10 Things About Breaking Into Comics (That No One Tells You)

It's not as easy as it seems...

spidey comics

One thing you get a lot of at comic cons are people who not only have a love for the comics medium, but also want to break into making comics themselves.

Certainly, at nearly any comic con you go to, there'll be a handful of panels about how to 'break into' comics, discussing points about the importance of creation and self-motivation, and also having well-known creators share their stories of how they wound up getting their first work at major publishers like Marvel, DC, Image etc.

There's loads of handy information that can be found at these panels, or even searching online and reading creators' tumblrs and tweets. But there's also a lot of information on the topic that can be gleaned from what isn't being actively said.

Now not everyone wants to write for Marvel and/or DC, but certainly some do, so here's some hints and tips I've picked up in my time making comic books and working out the ins and outs of the industry and what has helped me along.

Note: I may not currently be on a big mainstream book, but I have been in and around the industry for a good little while now, and I've certainly picked up some good ideas. So if you'd like some advice, here's what I've learned in that time.

10. Read

spidey comics
DC Comics

It may seem obvious, but that's probably why it never gets said. And you'd be surprised how many forget to do it.

If you are wanting to make comic books, and make them successfully, it helps to read them. As obvious as this sounds, you'd be surprised how many people try to get involved with comics in some level and yet actively say they never read the medium.

Having a distaste or lack of interest in, say, superhero stories is one thing, but refusing to read anything in the medium you want to work in is not the best of ideas. It's immensely reductive of all the genres comics are capable of exploring, and it means you are actively losing out on one of the biggest tools out there to discover what works and what doesn't. Reading comics, especially those of a similar genre or feel to what you want to do, is incredibly useful to help gauge what can and cannot be achieved.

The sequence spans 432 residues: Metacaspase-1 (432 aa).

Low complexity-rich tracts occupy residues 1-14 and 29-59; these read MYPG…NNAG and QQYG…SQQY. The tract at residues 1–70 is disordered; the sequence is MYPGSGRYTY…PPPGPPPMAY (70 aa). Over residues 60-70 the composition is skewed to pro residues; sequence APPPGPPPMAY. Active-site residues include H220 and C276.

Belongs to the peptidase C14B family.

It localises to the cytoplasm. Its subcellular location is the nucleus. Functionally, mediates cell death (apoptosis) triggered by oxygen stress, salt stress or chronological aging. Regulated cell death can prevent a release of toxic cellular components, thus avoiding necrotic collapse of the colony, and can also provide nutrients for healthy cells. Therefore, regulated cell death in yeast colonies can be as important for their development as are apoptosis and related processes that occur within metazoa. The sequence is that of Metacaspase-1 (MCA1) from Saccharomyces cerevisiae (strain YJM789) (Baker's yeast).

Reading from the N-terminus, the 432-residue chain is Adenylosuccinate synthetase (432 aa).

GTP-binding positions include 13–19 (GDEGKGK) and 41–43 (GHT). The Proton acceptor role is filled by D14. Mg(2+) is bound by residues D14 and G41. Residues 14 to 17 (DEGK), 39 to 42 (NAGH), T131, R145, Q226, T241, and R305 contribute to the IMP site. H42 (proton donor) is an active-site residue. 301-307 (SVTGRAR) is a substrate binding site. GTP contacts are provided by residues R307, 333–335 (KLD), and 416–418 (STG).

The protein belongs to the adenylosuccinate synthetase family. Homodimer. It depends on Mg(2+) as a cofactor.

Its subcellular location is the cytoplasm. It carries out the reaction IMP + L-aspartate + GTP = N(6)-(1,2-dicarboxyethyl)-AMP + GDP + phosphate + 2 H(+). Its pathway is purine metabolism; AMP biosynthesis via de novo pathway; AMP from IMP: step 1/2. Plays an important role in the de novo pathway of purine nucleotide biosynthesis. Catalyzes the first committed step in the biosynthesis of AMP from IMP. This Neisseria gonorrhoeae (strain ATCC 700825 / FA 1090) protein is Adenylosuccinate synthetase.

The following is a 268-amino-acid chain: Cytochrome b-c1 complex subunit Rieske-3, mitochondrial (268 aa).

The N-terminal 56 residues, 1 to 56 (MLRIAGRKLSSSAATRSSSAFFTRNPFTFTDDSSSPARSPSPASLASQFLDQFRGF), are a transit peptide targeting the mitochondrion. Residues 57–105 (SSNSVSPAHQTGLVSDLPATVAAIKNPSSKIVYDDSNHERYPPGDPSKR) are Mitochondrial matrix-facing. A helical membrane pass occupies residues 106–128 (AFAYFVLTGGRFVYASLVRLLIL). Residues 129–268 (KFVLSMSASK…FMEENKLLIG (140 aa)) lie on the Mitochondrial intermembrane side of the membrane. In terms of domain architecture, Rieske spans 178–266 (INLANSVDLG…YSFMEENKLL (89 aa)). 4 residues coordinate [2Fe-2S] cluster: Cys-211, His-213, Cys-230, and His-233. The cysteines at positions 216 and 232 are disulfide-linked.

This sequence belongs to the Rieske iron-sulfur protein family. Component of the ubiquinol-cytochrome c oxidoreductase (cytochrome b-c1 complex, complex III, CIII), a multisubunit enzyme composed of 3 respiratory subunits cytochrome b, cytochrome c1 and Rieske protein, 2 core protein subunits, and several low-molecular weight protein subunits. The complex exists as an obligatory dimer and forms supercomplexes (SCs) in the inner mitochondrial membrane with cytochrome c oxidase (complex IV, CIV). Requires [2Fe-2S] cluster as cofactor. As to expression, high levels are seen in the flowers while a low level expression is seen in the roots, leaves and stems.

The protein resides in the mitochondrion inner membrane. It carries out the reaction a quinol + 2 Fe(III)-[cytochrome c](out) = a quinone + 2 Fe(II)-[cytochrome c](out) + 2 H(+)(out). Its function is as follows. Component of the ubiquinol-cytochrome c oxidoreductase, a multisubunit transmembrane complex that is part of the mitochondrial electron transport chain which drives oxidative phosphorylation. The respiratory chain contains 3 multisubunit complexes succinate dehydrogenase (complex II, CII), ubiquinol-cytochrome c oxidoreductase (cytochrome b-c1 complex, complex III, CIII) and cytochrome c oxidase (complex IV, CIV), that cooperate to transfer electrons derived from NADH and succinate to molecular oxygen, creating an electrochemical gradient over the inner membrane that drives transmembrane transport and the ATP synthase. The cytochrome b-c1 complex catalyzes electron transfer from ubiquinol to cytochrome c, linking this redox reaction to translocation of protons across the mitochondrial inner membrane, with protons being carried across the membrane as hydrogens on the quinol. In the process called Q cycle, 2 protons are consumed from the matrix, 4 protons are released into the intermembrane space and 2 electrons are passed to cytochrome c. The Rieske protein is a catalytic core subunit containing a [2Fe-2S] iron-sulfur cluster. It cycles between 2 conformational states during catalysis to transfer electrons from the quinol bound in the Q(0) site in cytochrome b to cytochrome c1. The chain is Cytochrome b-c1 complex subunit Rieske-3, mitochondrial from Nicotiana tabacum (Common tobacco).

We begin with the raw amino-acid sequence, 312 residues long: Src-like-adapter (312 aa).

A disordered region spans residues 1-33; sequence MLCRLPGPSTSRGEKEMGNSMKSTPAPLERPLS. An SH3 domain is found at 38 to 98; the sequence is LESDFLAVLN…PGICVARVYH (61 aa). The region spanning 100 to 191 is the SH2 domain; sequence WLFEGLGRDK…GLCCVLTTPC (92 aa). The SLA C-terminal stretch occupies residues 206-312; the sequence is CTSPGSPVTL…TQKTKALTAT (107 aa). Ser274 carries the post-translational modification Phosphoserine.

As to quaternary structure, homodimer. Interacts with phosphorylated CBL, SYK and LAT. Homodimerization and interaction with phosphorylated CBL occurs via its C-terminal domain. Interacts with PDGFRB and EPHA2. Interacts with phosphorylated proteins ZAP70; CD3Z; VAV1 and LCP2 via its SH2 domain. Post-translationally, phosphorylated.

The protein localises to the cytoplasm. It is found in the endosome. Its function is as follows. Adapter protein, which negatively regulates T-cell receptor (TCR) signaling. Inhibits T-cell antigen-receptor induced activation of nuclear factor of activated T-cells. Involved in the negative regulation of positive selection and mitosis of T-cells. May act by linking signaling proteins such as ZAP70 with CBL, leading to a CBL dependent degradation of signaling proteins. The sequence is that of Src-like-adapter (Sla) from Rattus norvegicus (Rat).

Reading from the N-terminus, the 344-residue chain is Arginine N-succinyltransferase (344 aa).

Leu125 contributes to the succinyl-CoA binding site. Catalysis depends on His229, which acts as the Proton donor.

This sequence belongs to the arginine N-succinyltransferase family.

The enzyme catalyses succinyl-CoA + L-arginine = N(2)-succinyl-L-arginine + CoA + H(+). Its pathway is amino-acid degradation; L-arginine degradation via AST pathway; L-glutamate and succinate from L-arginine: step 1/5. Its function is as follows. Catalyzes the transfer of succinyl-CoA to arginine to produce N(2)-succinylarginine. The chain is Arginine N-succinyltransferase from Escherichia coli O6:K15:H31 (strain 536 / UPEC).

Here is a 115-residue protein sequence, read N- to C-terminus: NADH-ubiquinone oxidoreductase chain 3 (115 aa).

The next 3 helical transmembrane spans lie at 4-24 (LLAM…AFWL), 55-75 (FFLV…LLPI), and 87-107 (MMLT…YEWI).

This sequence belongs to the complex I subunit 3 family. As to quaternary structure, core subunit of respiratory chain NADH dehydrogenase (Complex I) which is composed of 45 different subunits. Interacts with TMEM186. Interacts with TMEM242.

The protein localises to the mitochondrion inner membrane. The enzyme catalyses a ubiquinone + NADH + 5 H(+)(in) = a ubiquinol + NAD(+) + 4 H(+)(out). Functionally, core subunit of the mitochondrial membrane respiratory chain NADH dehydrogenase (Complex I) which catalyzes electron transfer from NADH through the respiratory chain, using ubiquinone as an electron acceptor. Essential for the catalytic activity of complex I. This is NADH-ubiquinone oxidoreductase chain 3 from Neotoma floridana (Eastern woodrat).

Of course, you shouldn't limit yourself to just reading comics - far from it. Read from as wide and as varied a selection of sources as possible. Novels and other mediums are obvious, but also read up on 'how to' manuals and instructional literature too. With the introduction of the internet, there are literally limitless ways with which you can read all kinds of fiction, instructional and periodical publications, all of which could be a source of great help to you as a creator, especially writers.

Take for example current DC event Dark Knights: Metal, which partially stemmed from writer Scott Snyder's fascination with the idea of Dark Matter and Dark Energy that he read about in science journals.

Also, it can be handy to keep yourself up to date on what is going on in the world of comics, so regularly reading a news resource with a comics focus can be invaluable.


Joe is a comic book writer out of South Wales, writing LGBTQ+ superhero series The Pride and also co-writing Welsh horror comedy series, Stiffs. He's also a comics reporter and reviewer who works with Bleeding Cool and now WhatCulture too. So he makes comics and talks about comics, but there's more to him too. Somewhere.